Wednesday, 16 January 2013

Masks, hats and other musings

I've been thinking about many things just lately. A few days ago someone kindly posted an interesting article about digital personas and how people feel they have two personas, digital and real life. This raises a point that I thought I would share, that of masks. A mask hides the real self from others and reduces inhibition. So is our digital self less inhibited than our real selfs? Is this the reason for the rise of cyberbullying- the mask or distance that technology allows us. We don't see how our words hurt others because we're not there. We do not feel the shame of the act.

But  does this also mean it it easier to share online than in person? Our reservations are stripped away and we are prepared to share more of ourselves than we might in a face to face professional or academic setting. And isn't this the point of etmooc, to share? But then, how much of it is our real self or is it our digital self?

I have yet to see the Blackboard session and I am looking forward to that. I believe it is about storytelling which was one of my favourite activities to do with students. This was especially true for aboriginal students, for who storytelling is the preferred way of communicating knowledge. I loved teaching the exercise with hats. Firemen, police, rain hats, straw hats, hats from other countries, all sorts of hats! Every student, including myself, would take a hat and wear it for an hour or so. We would spend some time wondering about the person in hat. What was their name? Where did they live? What did they do? What was the story of the person in this hat? And we would write the story of the person in the hat, including myself. ( modeling writing is a powerful way of teaching writing) and then read them out loud. It was always lots of fun and very successful.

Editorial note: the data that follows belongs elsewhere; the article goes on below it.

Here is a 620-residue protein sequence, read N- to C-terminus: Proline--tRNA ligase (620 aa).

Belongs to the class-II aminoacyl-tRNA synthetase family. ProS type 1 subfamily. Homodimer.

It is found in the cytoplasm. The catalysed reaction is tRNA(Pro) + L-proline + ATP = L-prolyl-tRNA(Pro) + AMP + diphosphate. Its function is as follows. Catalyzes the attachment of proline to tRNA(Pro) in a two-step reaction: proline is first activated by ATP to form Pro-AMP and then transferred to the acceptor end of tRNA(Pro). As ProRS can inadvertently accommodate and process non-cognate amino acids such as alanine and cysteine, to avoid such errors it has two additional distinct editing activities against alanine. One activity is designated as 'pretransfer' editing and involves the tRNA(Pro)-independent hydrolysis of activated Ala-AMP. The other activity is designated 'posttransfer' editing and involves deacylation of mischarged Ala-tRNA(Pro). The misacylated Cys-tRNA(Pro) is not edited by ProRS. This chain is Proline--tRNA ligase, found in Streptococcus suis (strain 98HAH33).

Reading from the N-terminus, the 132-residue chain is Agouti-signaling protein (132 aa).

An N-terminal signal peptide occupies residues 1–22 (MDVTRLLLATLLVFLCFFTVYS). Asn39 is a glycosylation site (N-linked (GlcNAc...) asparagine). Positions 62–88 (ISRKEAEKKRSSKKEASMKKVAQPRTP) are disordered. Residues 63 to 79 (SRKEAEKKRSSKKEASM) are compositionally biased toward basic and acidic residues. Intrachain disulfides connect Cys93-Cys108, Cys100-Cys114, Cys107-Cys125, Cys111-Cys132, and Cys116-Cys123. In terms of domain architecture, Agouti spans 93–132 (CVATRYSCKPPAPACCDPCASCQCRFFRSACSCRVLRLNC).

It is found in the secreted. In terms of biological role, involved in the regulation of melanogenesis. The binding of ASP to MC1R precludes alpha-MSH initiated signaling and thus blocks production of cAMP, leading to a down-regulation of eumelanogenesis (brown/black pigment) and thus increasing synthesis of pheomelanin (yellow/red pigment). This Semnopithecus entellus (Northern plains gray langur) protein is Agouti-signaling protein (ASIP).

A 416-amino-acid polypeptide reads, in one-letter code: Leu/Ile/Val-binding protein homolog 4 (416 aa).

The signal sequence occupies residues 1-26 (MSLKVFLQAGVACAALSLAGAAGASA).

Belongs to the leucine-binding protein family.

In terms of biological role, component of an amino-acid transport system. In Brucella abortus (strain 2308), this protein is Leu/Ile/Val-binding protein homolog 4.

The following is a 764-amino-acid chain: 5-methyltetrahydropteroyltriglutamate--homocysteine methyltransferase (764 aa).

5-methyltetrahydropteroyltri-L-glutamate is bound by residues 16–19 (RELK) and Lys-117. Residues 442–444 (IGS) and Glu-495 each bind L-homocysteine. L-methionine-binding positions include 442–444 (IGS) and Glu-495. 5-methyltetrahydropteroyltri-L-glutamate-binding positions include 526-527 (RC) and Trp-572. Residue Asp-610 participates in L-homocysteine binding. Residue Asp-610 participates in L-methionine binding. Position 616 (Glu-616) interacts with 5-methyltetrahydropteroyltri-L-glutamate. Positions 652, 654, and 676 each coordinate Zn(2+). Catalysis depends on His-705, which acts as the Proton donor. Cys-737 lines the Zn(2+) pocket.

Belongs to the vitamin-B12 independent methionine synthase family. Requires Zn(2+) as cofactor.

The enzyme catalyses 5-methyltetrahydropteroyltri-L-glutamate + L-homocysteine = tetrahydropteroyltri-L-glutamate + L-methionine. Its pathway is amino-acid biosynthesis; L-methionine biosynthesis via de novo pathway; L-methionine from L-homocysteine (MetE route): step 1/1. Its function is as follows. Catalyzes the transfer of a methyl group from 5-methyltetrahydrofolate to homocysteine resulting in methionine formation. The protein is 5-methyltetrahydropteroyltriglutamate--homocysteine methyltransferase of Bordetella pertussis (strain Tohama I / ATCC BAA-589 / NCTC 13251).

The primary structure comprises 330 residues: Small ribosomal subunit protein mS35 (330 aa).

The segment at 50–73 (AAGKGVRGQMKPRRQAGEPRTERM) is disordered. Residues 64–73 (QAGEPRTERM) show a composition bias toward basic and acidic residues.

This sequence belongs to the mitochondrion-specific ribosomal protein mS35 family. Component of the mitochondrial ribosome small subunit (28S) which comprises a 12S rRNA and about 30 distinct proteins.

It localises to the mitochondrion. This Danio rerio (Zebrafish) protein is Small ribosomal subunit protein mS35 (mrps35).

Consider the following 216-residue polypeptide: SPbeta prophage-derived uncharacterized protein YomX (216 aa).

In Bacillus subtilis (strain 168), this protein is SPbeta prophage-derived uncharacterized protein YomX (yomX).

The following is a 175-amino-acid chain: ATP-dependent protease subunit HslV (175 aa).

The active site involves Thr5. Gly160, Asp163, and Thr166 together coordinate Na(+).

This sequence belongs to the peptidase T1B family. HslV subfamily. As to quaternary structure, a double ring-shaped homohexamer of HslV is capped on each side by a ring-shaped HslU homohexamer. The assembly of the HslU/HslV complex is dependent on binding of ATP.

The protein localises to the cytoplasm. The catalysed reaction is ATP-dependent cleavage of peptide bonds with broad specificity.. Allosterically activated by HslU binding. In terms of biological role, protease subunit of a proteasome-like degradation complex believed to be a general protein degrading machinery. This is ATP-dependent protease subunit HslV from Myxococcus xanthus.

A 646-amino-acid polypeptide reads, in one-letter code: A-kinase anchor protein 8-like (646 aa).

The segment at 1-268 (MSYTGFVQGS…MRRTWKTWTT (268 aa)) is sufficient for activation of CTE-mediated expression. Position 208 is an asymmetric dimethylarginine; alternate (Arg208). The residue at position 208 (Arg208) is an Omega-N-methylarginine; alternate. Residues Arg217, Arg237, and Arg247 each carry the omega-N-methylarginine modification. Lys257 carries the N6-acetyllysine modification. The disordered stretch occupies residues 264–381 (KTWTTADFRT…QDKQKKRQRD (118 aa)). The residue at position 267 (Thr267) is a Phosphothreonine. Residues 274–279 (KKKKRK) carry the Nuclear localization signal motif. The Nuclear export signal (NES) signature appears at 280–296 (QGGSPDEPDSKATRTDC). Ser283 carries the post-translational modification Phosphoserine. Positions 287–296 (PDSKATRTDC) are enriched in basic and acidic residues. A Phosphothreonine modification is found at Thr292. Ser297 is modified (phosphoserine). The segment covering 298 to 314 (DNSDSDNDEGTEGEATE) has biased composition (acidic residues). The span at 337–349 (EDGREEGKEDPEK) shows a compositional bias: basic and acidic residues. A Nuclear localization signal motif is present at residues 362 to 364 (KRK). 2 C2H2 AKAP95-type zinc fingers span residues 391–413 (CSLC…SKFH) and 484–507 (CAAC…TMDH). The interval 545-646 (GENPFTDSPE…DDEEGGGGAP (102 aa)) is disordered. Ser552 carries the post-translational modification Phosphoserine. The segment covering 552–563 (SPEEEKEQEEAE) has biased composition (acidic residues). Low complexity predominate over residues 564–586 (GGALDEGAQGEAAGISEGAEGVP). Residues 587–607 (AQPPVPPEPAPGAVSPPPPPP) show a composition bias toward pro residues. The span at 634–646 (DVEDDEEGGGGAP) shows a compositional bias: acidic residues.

It is also why I used Shakespeare in the elementary classroom because if anyone knows how to tell a story it was that man. Plus Shakespeare is surprisingly accessible for children (they know a good story when they hear it.) I would often take picture books for the younger grades and make them into plays for the students to act out. For the older students, I would have them convert Greek myths into plays and have them perform them in the classroom. Because the art of storytelling is not just the writing of the story but the performance.

Finally, I've been thinking about educational technology and how sometimes, in our rush to try new stuff, we forget the user. This is nothing new in education and anyone whose ever been enrolled in the public school system has been a part of the ongoing educational experiment. I have been enrolled in various moocs and I feel that moocs are not centred around the end user but the people designing them. Is this because they are so new? But online courses have been around for a while so has online education always been this poor? The xmoocs I have participated in have varied in their approaches to the student, from an environment of no support without even a TA to supervise the discussion forums (which soon degenerated into a free for all with pleas to the professor for help, harassing postings, posted answers and crudity- oh wait there's the mask idea!) in the Coursera platform to a broken peer review process in Designing for New Learning Environments.So perhaps it isn't the content that is poor but the "classroom management techniques" that need to be refined. And can cmooc benefit from improved online classroom management? Hopefully by the end of the course I might have an answer.